Anecdotally, Dunkin' roasted varieties that are available in Smith's Food & Drug stores, Walmart, Target and Walgreens sometimes don't fare as well. Its coffee is manufactured by J.M. Smuckers, whose brands include household names such as Folgers, Jif, Pillsbury and Hungry Jack.
Perhaps the thing that sets Dunkin' apart is convenience. In the East and Midwest, there is seemingly a shop on every downtown street corner. In addition to coffee and doughnuts, the restaurants offer a variety of sandwiches, hot chocolate and iced beverages. Drive-through windows are open 24 hours a day, seven days a week, and will be in Utah as long as there's a demand.
This fall in the Beehive State, customers will be able to choose from doughnuts decorated in colors for the University of Utah and Brigham Young University, as well as for other schools. On Tuesday, the grand opening of the shop on 400 South begins at 4:30 a.m.
Whether all this splash and dash will be a recipe for success in Utah is anyone's guess.
Look no further that the experience of the folks who brought Krispy Kreme to the Utah market in the early 2000s, armed with big plans for multiple stores. At one point there were thousands of locations nationwide, but then came the anti-carb revolution (which seems to have abated) and the Great Recession, which led to store closings and a scaling back of plans. Today, Krispy Kreme is down to 770 locations in 22 countries, and just two locations in Utah, in Layton and Orem (and bins in assorted convenience stores).
In the past two decades, Dunkin' has gone through its own financial adventures, having been the subject of nearly as many acquisitions, partnerships and lucrative sell-offs as it has varieties of gooey treats.
One of the acquisitions in 2005 was particularly sweet for Mitt Romney's Bain Capital private-equity firm and fellow investors the Carlyle Group and Thomas H. Lee Partners, according to an analysis by The Washington Post. The equity firms, which sold the last of their shares in August 2012, were able to increase the number of stores and launch the well-known marketing campaign "America Runs on Dunkin'." Their profit was $2 billion three times each firm's investment.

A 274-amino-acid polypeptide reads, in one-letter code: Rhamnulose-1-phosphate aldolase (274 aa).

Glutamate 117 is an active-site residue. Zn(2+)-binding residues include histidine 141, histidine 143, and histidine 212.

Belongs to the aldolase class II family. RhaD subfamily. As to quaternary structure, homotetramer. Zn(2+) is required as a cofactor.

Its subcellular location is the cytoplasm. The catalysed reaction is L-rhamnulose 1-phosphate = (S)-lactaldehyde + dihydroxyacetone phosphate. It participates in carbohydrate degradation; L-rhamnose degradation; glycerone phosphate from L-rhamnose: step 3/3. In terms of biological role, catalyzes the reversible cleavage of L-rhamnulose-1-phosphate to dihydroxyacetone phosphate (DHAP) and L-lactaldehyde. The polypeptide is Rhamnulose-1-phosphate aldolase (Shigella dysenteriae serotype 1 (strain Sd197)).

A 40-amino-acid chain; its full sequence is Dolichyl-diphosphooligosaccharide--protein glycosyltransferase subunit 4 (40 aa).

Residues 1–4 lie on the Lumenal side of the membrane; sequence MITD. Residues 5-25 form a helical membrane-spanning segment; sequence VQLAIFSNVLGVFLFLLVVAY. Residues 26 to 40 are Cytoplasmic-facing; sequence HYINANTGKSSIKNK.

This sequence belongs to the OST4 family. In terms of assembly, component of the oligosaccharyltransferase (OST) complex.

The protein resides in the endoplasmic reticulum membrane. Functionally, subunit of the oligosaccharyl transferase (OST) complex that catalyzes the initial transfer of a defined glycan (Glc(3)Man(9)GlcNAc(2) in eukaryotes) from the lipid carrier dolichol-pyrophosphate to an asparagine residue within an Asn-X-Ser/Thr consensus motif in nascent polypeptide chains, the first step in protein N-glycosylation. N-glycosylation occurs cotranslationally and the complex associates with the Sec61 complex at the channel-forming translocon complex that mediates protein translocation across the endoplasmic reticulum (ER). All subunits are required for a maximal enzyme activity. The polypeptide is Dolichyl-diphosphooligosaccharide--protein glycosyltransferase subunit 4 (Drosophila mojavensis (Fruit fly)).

Vince Horiuchi and Steve Oberbeck contributed to this report.
Dunkin' Donuts grand opening
Where • 217 E. 400 South, Salt Lake City
When • Starting 4:30 a.m. Tuesday
Hours • 4:30 a.m. to 11:30 p.m., seven days a week
Drive-through • Open 24 hours a day, seven days a week Planned Dunkin' Donuts locations in Utah
Salt Lake City • 863 E. 2100 South; and in the 1400 block of 2100 South.
South Jordan • The District shopping center at 11400 S. Bangerter Highway.
Midvale • Near the View 72 Corporate Center at about 700 West on 7200 South.
Draper • At about 600 East and 12300 South in the area of the former O-Day Dairy.
Bountiful • The former Iceberg store at 95 E. 500 South.
Ogden • At 5693 Harrison Blvd., near the Fresh Market grocery store.
Other outlets • Fifteen other locations yet to be announced. Hiring
Franchisee Sizzling Platter plans to hire at least 1,000 workers at 23 locations in Utah in the next five years. For job information, visit www.sizzlingplatter.com/employment.
About Dunkin' Donuts
Headquarters • Canton, Mass.
Eateries • 10,000 restaurants in 32 countries
Operation • 99 percent of its stores are franchises, with sales of $6.9 billion
Dunkin' Brands • Parent company of Dunkin' Donuts and Baskin-Robbins, with 17,000 shops in nearly 60 countries
Dunkin' Donuts coffee • Made by J.M. Smucker Co., owner of brands such as Jif, Folgers, Crisco, Pillsbury, Pet, Hungry Jack
Utah Dunkin' franchisee • Sizzling Platter, owner of 180 restaurants under Sizzler, Red Robin, Hoppers, Little Caesars brands